In Jordan Peele’s new movie, Us, the Wilson family—father, mother, son, daughter—encounters their own strange doubles, who’ve come to exact a terrible revenge. But the Wilsons aren’t the only family to be stalked and menaced. In the second half of the movie, it becomes clear that nearly everyone else in the United States is encountering their doubles—and with similar results.
There are two Americas, Peele suggests. The first is populated by the leisure class and the second is made up of an aggrieved, murderous underclass. So far, so standard, but what exact social issue or experience is Peele attempting to make literal? Us never feels like a straightforward critique of capitalism. The many elements of the story—including the numerous allusions and Easter eggs—never really add up to anything we’ve got words for. We’re left sensing a larger theme we can’t quite name.
And maybe that’s as it should be. Peele is working in the realm of the unspeakable, and as Rod Serling’s famous Twilight Zone intro goes, that territory “lies between the pit of man’s fears and the summit of his knowledge.” Some of it is unconscious. Even the geniuses don’t always know exactly what they’re laying bare.
Just take what is arguably the source material for Us—Edgar Allan Poe’s 1839 short story “William Wilson,” in which a young man encounters, and ultimately murders, his own uncanny double. “William Wilson” initially appears to have an almost annoyingly obvious meaning: The man’s double is his conscience, or superego as Freudians would have it, and we’re all our own worst enemies. Except I’m not sure we’ve ever really understood Poe’s story. What if “William Wilson” isn’t about what it’s always seemed to be about?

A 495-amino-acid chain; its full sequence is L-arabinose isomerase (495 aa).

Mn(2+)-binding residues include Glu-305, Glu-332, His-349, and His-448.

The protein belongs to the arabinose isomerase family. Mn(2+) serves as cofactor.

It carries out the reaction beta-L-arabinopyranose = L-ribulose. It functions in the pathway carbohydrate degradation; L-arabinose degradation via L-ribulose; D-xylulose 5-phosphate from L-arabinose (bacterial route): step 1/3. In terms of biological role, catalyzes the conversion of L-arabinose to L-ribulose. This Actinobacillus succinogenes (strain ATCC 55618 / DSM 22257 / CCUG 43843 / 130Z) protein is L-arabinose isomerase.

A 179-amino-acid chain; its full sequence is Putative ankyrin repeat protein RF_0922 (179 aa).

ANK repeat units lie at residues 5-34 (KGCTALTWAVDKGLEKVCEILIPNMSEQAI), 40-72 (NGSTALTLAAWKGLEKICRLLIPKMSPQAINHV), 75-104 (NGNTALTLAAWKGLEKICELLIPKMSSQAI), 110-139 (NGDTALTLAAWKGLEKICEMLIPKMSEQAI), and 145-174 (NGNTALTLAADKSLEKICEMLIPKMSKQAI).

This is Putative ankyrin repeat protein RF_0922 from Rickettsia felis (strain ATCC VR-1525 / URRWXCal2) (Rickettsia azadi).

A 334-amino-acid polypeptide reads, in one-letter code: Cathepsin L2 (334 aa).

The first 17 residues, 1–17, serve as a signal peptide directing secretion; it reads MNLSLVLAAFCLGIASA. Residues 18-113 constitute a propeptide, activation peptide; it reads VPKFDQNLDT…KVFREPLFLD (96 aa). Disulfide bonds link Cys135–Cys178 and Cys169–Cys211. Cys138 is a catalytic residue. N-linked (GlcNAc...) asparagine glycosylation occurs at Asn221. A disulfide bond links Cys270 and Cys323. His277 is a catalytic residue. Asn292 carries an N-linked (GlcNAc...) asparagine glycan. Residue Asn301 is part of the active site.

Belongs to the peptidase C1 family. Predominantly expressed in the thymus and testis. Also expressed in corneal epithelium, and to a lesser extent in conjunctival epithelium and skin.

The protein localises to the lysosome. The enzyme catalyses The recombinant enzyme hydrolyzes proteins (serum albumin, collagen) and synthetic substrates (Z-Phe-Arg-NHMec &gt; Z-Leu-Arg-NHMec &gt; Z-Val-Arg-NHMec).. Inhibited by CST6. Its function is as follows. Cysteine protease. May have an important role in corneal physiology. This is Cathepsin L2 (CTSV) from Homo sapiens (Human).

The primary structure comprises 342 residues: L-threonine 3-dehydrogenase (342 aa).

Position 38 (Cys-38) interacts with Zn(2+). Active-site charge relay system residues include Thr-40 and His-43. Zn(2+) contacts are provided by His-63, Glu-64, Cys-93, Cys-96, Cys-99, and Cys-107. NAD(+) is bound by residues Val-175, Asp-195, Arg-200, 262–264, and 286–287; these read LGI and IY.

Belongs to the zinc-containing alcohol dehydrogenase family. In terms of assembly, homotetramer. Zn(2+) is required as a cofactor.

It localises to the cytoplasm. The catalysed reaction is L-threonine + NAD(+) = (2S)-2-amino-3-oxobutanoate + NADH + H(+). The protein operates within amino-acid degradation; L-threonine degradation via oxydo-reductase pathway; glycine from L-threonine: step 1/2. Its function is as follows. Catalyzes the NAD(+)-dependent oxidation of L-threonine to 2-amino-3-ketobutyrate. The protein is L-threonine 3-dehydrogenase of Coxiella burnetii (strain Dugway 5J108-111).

I’d like to float a fresh theory about “William Wilson,” which I think casts light on Us, too. It comes down to the autobiographical nature of Poe’s story and to new research published by the British psychoanalyst Joy Schaverien, namely her work on Boarding School Syndrome.
Schaverien first coined the term “Boarding School Syndrome” in a 2011 paper. In treating patients over many decades, she began to detect a distinct pattern—“an identifiable cluster of learned behaviors and emotional states”—in those patients who’d attended Britain’s elite boarding schools. The image of such education as the pinnacle of privilege has blinded us to the cruelty of the practice, she argued, characterizing the phenomenon as “socially condoned abandonment of the very young” in her 2015 book, Boarding School Syndrome: The Psychological Trauma of the ‘Privileged’ Child.
Children who are separated from their families and put into boarding school at a tender age, she’s written, “suffer the sudden and often irrevocable loss of their primary attachments.” Even when not bullied or mistreated at school, the experience of being sent away itself may constitute a “significant trauma” that children may experience as “literally unspeakable.”
“There are no words to adequately express the feeling state and so a shell is formed to protect the vulnerable self from emotion that cannot be processed,” Schaverien has said. “Whilst appearing to conform to the system, a form of unconscious splitting is acquired as a means of keeping the true self hidden.”
“William Wilson” reads like a virtual case study in Boarding School Syndrome. And Poe wrote the story in part about his own experience of boarding school. As most fans know, Poe lost his biological parents early, with both succumbing to tuberculosis in 1811. Few people realize that he effectively lost his family all over again, when his foster parents, John and Frances Allan, put him into boarding school.
The Allan family had moved from Richmond, Va., to London in 1815 so that John could open up a new branch of his business. But Frances quickly grew depressed and withdrawn, and John’s business tanked with the broad economic downturn that began in 1816. Little Edgar, per the longstanding tradition for boys of his age and class, was sent off to school at age six. He first lodged with the Misses Dubourg in a nearby neighborhood. At nine, he was transferred to the more prestigious (and more expensive) Manor House School, in Stoke Newington, much further from the Allans’ home in central London.